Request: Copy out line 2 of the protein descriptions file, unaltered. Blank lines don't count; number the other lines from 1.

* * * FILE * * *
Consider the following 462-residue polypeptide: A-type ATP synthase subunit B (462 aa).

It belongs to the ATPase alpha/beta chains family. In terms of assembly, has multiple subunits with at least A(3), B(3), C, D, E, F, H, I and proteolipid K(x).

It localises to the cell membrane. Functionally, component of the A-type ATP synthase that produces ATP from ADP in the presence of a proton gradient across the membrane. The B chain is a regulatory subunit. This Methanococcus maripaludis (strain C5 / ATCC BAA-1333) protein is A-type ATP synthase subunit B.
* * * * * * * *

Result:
It belongs to the ATPase alpha/beta chains family. In terms of assembly, has multiple subunits with at least A(3), B(3), C, D, E, F, H, I and proteolipid K(x).